Will Arnett and Michael Cera are perfect casting as Batman and Robin, giving hysterical vocal performances. The rest of the cast is pretty good too, with one exception, and it’s a pretty critical one: Zach Galifianakis made for a surprisingly subdued and boring Joker. There were moments where I thought I liked the direction he was taking things, but ultimately, I found myself a little disappointed with how straight forward his portrayal was – this Joker is lacking in energy and flair.

As a huge Batman fan and a big fan of The Lego Movie, I had hefty expectations for this movie and it didn’t really disappoint. It’s definitely 90 minutes of fun, but it’s missing that extra layer of depth that turns a merely good movie into a special one. Still, The LEGO Batman Movie is a worthy spin-off and should make for a fun time for all ages.

Replay Value: Most things Batman are a must own for me.
Sequel Potential: The Lego Movie sequel is scheduled for 2019 and would likely feature Batman again. This movie made over $50 million its first weekend and should have some decent legs, so it wouldn’t surprise me if it gets its own sequel.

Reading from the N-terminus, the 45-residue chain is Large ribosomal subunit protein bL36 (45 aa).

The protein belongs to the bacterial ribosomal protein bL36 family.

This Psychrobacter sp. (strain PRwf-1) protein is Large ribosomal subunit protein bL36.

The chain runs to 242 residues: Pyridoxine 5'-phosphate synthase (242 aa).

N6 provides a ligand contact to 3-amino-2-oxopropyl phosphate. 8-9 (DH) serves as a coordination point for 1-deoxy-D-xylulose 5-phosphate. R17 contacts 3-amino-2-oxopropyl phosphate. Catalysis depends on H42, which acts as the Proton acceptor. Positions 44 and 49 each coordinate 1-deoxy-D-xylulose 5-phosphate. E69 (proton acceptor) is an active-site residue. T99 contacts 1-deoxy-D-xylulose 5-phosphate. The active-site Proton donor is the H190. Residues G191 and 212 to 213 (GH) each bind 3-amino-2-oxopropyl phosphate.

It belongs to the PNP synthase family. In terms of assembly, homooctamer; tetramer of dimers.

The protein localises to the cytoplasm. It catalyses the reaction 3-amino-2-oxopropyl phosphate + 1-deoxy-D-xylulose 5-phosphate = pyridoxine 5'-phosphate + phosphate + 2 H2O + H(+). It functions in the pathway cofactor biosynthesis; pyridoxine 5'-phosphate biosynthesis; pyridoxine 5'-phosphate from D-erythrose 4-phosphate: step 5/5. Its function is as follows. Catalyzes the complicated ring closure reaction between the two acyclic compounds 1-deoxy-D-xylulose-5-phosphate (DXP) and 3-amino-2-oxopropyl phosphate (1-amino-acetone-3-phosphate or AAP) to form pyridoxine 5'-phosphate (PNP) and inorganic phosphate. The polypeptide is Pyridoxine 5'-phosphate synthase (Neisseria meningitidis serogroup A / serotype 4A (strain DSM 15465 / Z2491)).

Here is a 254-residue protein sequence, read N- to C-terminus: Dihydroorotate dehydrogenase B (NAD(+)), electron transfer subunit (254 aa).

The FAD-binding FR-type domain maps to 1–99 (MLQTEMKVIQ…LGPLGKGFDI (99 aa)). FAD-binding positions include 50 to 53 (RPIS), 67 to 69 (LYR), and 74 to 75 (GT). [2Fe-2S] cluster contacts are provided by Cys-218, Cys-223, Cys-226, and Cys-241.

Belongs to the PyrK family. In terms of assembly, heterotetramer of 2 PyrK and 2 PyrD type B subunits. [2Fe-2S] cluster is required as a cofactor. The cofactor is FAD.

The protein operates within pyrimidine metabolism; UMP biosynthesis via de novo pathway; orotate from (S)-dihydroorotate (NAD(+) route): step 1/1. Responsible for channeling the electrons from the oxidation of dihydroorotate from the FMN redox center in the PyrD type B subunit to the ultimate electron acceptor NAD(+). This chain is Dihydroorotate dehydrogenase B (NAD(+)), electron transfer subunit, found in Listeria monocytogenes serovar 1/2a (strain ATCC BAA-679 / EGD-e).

Oscar Potential: A Best Animated Feature contender only and it’s far too early to know how competitive that category will be.

Grade: 6.5/10 (recommended/highly enjoyable)

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Don’t Think Twice (2016)

February 6, 2017

Starring: Keegan-Michael Key, Gillian Jacobs, Mike Birbiglia
Director: Mike Birbiglia

Bottom Line: Written, directed, and starring Mike Birbiglia, Don’t Think Twice takes a look at what life is like for a group of mid-level improv comedians in New York City trying to break through to the next level – in this case, a “Saturday Night Live” type show called “Weekend Live” – and what happens when one of them does exactly that.